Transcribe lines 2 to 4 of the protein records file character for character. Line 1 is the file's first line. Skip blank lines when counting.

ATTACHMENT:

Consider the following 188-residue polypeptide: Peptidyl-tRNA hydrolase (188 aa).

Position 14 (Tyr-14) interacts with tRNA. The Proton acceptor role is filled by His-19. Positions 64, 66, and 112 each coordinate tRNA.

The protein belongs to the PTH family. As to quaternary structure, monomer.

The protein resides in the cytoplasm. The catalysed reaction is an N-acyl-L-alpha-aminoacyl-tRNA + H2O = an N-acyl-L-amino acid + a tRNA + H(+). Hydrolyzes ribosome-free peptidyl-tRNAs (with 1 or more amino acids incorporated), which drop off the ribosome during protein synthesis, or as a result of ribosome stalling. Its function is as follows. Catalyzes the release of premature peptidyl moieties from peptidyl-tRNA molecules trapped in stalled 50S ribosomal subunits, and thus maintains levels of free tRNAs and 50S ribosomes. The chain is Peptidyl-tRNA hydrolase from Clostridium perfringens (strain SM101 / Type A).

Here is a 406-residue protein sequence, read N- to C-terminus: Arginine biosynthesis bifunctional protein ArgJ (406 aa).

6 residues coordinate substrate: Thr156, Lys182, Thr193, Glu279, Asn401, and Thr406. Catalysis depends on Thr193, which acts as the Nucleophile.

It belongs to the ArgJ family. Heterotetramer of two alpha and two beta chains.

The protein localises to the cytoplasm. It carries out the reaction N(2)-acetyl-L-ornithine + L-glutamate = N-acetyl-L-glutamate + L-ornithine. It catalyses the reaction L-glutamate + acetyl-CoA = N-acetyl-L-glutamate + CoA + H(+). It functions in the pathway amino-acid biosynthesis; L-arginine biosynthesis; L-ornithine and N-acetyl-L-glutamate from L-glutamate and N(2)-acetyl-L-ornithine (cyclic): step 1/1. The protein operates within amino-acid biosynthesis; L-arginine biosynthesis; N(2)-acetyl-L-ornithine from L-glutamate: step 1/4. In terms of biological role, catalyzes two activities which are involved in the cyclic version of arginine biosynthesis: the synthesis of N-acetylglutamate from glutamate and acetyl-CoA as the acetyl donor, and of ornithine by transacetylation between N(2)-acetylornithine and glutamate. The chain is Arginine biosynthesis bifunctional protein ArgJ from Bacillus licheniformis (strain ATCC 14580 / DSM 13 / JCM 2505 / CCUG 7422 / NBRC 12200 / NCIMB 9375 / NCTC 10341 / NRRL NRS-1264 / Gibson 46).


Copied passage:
Position 14 (Tyr-14) interacts with tRNA. The Proton acceptor role is filled by His-19. Positions 64, 66, and 112 each coordinate tRNA.

The protein belongs to the PTH family. As to quaternary structure, monomer.

The protein resides in the cytoplasm. The catalysed reaction is an N-acyl-L-alpha-aminoacyl-tRNA + H2O = an N-acyl-L-amino acid + a tRNA + H(+). Hydrolyzes ribosome-free peptidyl-tRNAs (with 1 or more amino acids incorporated), which drop off the ribosome during protein synthesis, or as a result of ribosome stalling. Its function is as follows. Catalyzes the release of premature peptidyl moieties from peptidyl-tRNA molecules trapped in stalled 50S ribosomal subunits, and thus maintains levels of free tRNAs and 50S ribosomes. The chain is Peptidyl-tRNA hydrolase from Clostridium perfringens (strain SM101 / Type A).